Manga artist Yoshihiro Tatsumi has always enjoyed a certain level of fame in his home country, where he’s known as the originator of gekiga, a hard-boiled style of manga from the 1960s-’70s. Overseas, however, it’s only since 2009 that his reputation has risen meteorically, after an English-language translation of his massive autobiographical manga, “A Drifting Life,” was published.
It’s perfect timing for Singaporean director Eric Khoo to release his film “Tatsumi,” which blends the mangaka’s (comic-book artist) own coming-of-age story from “A Drifting Life” with a fistful of his most hard-punching Showa Era (1926-89) comics; stories of haunted war veterans, beaten-down salarymen and elusive bar girls, all animated in a style entirely faithful to the original works.
Yet Khoo is no johnny-come-lately to the work of Tatsumi. In Tokyo as a member of the competition jury at the recent Tokyo International Film Festival, Khoo found time to talk with The Japan Times about his lifelong love of Tatsumi’s work.
“He’s really the father of alternative comics,” says Khoo. “He was fiercely independent and didn’t rely on a factory to churn out his comics: he wanted to do everything with a personal note.”
Khoo actually started his creative career in comics, over 20 years ago while he was still a draftee in Singapore’s army, drawing panel-styled stuff for newspapers. A friend passed him a compilation of Tatsumi stories, and, as he puts it, “I had read a lot of comics, but this just blew me away.
“I (had been) approached by a book publisher to do a graphic novel, and I was like, “Great!,” but I had no idea what to write. But after reading Tatsumi’s short stories, I was so inspired that I came up with my book in about a month. Then I started making short films, and I think my early short films have a bit of his influence.”
Indeed, anyone who has seen Khoo’s debut feature, “Mee Pok Man,” where a simple-minded noodle seller falls for a beautiful hooker and everything goes to hell, will instantly recognize a seedy Asian-noir milieu that is reminiscent of Tatsumi’s work. But despite the influence, Khoo never knew much about Tatsumi himself until he picked up “A Drifting Life.” It’s an 800-page monster of a comic book, but Khoo read it all in three nights.
“I couldn’t sleep and I couldn’t stop thinking about this guy,” he says. “I loved his stories so much, and now his life seemed so inspiring, I had to do a tribute to this man who’d inspired me for so many years.”
A friend of Khoo’s at Fujifilm in Singapore, Masato Yamamoto, set up an introduction and three months later Khoo finally met his idol in a smoky basement coffee shop in Tokyo’s Jinbocho district.
“Of course I was star-struck,” says Khoo with a laugh. “I didn’t know what he’d be like, but after five minutes the guy was so lovely, so warm. The conversation lasted three hours and I showed him some sketches to give him an idea of what I had in mind, and at the end he shook my hand and said, ‘Make it.’ ”
Khoo had never made an animated film, and he somewhat dreaded the prospect. “I’m a very impatient director,” he admits. But he assembled a team in Singapore who began working with a unique blend of hand-drawn images and computer graphics.
“We were very specific in terms of the look, the style,” says Khoo, “so all my young animators had to learn to forge his drawings.” Khoo was careful to give it an appropriately retro feel — making the animation a little “staccato,” so it wasn’t too slick and modern feeling — while actually degrading some of the images to look like a well-worn comic book that had spent decades in a moldy attic. Khoo laughs, remembering the issues this caused: “When the film went to the lab (to print) in Paris, they got in touch with us saying, ‘It’s damaged!'”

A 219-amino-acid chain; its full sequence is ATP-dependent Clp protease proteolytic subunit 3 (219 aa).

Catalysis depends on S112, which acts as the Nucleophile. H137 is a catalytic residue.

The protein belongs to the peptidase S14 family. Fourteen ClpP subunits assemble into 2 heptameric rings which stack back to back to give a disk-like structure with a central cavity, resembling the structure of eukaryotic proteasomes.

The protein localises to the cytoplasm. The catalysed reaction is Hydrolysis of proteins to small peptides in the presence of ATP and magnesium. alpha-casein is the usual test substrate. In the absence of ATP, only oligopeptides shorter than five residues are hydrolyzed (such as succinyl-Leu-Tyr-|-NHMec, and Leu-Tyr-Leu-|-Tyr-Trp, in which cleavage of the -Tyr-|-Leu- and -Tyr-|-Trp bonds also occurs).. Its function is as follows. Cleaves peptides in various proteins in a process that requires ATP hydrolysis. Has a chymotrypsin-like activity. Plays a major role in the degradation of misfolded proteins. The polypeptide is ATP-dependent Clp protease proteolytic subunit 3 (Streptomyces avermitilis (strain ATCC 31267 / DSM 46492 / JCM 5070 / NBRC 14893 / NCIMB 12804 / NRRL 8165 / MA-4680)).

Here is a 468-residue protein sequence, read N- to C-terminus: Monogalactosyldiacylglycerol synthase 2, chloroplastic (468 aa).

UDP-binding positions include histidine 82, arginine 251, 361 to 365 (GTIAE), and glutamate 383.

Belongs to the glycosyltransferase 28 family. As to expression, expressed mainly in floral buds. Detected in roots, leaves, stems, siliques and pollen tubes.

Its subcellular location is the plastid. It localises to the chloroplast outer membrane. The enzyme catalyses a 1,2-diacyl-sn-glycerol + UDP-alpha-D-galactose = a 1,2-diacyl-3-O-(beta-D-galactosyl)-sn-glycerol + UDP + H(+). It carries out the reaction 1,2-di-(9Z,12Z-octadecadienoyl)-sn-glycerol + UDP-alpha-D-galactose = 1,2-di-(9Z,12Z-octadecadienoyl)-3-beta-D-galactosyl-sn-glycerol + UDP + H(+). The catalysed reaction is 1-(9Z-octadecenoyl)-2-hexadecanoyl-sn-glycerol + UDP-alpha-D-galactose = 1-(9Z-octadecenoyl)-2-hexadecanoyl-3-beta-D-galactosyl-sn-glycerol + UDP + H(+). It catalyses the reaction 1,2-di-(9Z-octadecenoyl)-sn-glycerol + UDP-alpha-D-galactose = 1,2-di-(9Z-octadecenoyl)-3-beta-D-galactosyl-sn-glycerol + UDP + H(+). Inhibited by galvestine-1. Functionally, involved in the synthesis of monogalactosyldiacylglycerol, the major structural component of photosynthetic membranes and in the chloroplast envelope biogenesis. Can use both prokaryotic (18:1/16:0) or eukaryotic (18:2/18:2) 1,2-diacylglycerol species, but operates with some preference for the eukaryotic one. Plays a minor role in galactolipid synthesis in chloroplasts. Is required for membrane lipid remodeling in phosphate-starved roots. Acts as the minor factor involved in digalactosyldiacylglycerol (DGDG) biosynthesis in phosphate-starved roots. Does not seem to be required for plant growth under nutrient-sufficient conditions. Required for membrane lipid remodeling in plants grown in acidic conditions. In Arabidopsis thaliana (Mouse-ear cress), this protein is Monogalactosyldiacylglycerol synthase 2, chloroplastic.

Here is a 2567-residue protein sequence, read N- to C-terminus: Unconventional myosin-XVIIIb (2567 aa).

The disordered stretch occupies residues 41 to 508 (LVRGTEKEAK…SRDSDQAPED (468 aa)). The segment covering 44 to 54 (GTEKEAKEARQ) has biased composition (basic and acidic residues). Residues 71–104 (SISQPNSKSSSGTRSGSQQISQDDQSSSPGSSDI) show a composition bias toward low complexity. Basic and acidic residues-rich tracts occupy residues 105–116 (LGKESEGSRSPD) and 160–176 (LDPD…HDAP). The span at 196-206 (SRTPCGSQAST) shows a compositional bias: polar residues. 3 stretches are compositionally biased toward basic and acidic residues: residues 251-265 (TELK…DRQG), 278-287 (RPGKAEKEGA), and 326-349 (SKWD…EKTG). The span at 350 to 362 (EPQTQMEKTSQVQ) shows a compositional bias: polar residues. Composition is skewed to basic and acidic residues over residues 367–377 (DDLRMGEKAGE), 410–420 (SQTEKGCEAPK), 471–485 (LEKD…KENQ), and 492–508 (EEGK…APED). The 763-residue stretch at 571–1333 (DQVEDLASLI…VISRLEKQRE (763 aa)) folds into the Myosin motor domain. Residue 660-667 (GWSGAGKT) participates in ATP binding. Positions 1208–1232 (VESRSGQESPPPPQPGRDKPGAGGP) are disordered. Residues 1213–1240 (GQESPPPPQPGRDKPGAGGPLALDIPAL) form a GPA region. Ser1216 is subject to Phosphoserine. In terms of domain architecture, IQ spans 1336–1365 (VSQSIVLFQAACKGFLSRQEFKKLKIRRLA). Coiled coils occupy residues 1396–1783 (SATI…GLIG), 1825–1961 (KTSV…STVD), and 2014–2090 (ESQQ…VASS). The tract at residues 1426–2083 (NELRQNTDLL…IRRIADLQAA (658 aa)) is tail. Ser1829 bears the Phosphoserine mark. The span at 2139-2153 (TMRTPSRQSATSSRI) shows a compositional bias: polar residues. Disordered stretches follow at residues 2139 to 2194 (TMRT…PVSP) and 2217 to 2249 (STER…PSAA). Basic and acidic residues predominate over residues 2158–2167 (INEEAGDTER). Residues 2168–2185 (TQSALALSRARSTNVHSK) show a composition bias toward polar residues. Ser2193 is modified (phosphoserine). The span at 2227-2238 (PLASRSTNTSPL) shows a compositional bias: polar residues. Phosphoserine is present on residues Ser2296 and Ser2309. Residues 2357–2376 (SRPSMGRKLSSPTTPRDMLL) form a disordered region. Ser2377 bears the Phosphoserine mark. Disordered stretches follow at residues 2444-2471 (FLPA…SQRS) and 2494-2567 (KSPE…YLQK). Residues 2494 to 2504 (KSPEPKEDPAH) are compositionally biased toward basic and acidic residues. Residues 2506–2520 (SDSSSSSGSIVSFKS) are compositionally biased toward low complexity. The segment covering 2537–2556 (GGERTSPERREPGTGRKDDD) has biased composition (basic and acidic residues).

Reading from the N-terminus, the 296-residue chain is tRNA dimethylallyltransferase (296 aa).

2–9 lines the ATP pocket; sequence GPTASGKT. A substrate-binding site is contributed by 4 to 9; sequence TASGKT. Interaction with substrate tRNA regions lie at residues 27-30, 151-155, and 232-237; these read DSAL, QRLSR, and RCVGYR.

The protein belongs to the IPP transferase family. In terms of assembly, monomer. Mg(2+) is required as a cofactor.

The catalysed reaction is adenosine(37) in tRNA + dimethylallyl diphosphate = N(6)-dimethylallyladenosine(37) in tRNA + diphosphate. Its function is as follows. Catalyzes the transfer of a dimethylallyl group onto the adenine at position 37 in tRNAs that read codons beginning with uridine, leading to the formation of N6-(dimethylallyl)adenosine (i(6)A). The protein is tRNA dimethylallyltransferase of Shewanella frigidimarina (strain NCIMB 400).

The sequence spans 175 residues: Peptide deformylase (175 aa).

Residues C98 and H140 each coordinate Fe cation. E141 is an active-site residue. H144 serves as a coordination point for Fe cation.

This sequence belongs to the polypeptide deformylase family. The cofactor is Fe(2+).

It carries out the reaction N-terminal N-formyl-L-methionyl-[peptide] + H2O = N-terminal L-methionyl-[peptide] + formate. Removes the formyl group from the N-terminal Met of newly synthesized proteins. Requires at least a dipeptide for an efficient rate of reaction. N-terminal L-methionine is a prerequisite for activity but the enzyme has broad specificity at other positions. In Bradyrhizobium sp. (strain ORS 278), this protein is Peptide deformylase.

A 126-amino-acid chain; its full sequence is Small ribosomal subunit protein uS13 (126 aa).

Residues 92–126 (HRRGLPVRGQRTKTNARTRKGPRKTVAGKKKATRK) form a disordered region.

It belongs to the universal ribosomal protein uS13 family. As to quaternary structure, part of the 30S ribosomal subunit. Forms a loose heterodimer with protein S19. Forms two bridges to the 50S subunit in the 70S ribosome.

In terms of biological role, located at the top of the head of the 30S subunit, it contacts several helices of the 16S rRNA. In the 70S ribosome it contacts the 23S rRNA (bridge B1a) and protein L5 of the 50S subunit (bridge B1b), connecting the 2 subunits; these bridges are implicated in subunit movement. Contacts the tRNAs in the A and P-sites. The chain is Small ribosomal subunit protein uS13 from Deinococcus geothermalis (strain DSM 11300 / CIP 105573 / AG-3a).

For the backdrops, beautifully rendered in muted colors from the Showa Era, Khoo’s team studied old photos and films.
“In a lot of (Tatsumi’s) panels there’s no backdrop. Whenever we were confused I would consult with sensei,” says Khoo, referring to Tatsumi as “teacher.” Perhaps most impressive is how a non-Japanese director was spot-on in his use of Kansai dialect throughout his film.
Tatsumi has described his style of storytelling as “like a screenplay,” and Khoo explains that although he knew Tatsumi had been inspired by French cinema — “It wasn’t just black and white, good and evil, but a lot of gray” — he was still surprised to learn, only when the film was nearly finished, that Tatsumi had wanted to be a filmmaker. “He realized, though, that he didn’t like to work with people, so it would be an impossible profession. But I remember when we were walking down the red carpet at Cannes and he squeezed my hand, and I was like, ‘Sh-t, man, you made a film!’ All his stories are now a film — it’s his film, really.”
Indeed, the results are so good that one wonders whether Khoo might make another animation. “Nope, unless it’s another of sensei’s works,” he replies. “But he has all these incredible stories that were never even published. Maybe he’ll get them translated and published, and if they’re strong enough, maybe we could do another film. I’m such a fan!”
For the immediate future, Khoo’s next film is the racy “In the Room,” a hybrid of “The Grand Budapest Hotel” and Richard Linklater’s claustrophobic “Tape.” It’s an entire film set within one hotel bedroom, but featuring several stories spanning from the 1940s and the fall of the British Empire to the near future, with the interior design and cast changing with each era. While “Tatsumi” is Khoo’s first film to be distributed in Japan in a long while, “In the Room” will no doubt get some buzz locally due to his casting of Sho Nishino, an idol and porn star. Apparently, says the director, “She can really act.”
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